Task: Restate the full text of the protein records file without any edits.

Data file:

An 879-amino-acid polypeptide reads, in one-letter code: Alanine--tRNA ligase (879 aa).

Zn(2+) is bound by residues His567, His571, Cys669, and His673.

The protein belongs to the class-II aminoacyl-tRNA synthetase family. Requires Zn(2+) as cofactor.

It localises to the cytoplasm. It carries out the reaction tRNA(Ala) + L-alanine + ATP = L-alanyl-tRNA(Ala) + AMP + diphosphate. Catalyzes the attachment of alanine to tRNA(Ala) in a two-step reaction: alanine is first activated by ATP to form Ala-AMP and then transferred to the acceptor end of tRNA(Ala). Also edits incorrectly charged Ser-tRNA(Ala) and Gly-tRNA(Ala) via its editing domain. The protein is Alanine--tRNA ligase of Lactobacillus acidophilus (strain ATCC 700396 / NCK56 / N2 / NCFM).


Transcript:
An 879-amino-acid polypeptide reads, in one-letter code: Alanine--tRNA ligase (879 aa).

Zn(2+) is bound by residues His567, His571, Cys669, and His673.

The protein belongs to the class-II aminoacyl-tRNA synthetase family. Requires Zn(2+) as cofactor.

It localises to the cytoplasm. It carries out the reaction tRNA(Ala) + L-alanine + ATP = L-alanyl-tRNA(Ala) + AMP + diphosphate. Catalyzes the attachment of alanine to tRNA(Ala) in a two-step reaction: alanine is first activated by ATP to form Ala-AMP and then transferred to the acceptor end of tRNA(Ala). Also edits incorrectly charged Ser-tRNA(Ala) and Gly-tRNA(Ala) via its editing domain. The protein is Alanine--tRNA ligase of Lactobacillus acidophilus (strain ATCC 700396 / NCK56 / N2 / NCFM).